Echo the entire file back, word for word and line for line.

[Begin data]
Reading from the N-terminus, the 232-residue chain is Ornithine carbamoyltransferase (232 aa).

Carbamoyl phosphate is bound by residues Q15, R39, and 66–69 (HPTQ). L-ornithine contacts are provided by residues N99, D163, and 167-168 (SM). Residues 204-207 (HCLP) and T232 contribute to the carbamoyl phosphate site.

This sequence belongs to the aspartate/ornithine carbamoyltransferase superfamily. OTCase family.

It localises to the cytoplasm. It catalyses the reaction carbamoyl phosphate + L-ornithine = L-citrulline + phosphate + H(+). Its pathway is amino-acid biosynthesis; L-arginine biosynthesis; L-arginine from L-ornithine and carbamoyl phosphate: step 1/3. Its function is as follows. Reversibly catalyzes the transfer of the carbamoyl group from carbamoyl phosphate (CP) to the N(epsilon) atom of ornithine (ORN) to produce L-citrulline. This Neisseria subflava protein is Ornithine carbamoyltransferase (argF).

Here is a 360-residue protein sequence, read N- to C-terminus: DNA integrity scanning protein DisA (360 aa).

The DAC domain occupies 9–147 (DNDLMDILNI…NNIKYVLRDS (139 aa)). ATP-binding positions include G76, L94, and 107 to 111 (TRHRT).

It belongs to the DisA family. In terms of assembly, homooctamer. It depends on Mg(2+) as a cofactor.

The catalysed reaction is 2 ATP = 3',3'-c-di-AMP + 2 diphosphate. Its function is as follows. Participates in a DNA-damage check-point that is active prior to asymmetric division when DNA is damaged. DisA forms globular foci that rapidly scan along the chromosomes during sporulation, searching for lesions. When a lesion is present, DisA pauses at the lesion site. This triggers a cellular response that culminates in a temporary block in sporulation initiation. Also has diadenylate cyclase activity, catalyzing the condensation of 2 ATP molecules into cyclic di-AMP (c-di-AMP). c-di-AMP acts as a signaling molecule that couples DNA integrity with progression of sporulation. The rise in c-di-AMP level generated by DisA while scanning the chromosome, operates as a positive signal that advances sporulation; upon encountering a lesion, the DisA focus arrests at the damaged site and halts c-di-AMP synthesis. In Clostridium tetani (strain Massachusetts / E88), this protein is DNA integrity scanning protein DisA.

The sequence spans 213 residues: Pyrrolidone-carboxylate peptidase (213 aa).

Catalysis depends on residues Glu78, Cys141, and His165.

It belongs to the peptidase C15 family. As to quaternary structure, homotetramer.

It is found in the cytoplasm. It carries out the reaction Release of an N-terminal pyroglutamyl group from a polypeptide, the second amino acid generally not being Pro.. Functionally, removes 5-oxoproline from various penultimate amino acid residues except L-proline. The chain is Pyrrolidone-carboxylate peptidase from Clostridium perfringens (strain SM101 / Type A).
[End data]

Reading from the N-terminus, the 232-residue chain is Ornithine carbamoyltransferase (232 aa).

Carbamoyl phosphate is bound by residues Q15, R39, and 66–69 (HPTQ). L-ornithine contacts are provided by residues N99, D163, and 167-168 (SM). Residues 204-207 (HCLP) and T232 contribute to the carbamoyl phosphate site.

This sequence belongs to the aspartate/ornithine carbamoyltransferase superfamily. OTCase family.

It localises to the cytoplasm. It catalyses the reaction carbamoyl phosphate + L-ornithine = L-citrulline + phosphate + H(+). Its pathway is amino-acid biosynthesis; L-arginine biosynthesis; L-arginine from L-ornithine and carbamoyl phosphate: step 1/3. Its function is as follows. Reversibly catalyzes the transfer of the carbamoyl group from carbamoyl phosphate (CP) to the N(epsilon) atom of ornithine (ORN) to produce L-citrulline. This Neisseria subflava protein is Ornithine carbamoyltransferase (argF).

Here is a 360-residue protein sequence, read N- to C-terminus: DNA integrity scanning protein DisA (360 aa).

The DAC domain occupies 9–147 (DNDLMDILNI…NNIKYVLRDS (139 aa)). ATP-binding positions include G76, L94, and 107 to 111 (TRHRT).

It belongs to the DisA family. In terms of assembly, homooctamer. It depends on Mg(2+) as a cofactor.

The catalysed reaction is 2 ATP = 3',3'-c-di-AMP + 2 diphosphate. Its function is as follows. Participates in a DNA-damage check-point that is active prior to asymmetric division when DNA is damaged. DisA forms globular foci that rapidly scan along the chromosomes during sporulation, searching for lesions. When a lesion is present, DisA pauses at the lesion site. This triggers a cellular response that culminates in a temporary block in sporulation initiation. Also has diadenylate cyclase activity, catalyzing the condensation of 2 ATP molecules into cyclic di-AMP (c-di-AMP). c-di-AMP acts as a signaling molecule that couples DNA integrity with progression of sporulation. The rise in c-di-AMP level generated by DisA while scanning the chromosome, operates as a positive signal that advances sporulation; upon encountering a lesion, the DisA focus arrests at the damaged site and halts c-di-AMP synthesis. In Clostridium tetani (strain Massachusetts / E88), this protein is DNA integrity scanning protein DisA.

The sequence spans 213 residues: Pyrrolidone-carboxylate peptidase (213 aa).

Catalysis depends on residues Glu78, Cys141, and His165.

It belongs to the peptidase C15 family. As to quaternary structure, homotetramer.

It is found in the cytoplasm. It carries out the reaction Release of an N-terminal pyroglutamyl group from a polypeptide, the second amino acid generally not being Pro.. Functionally, removes 5-oxoproline from various penultimate amino acid residues except L-proline. The chain is Pyrrolidone-carboxylate peptidase from Clostridium perfringens (strain SM101 / Type A).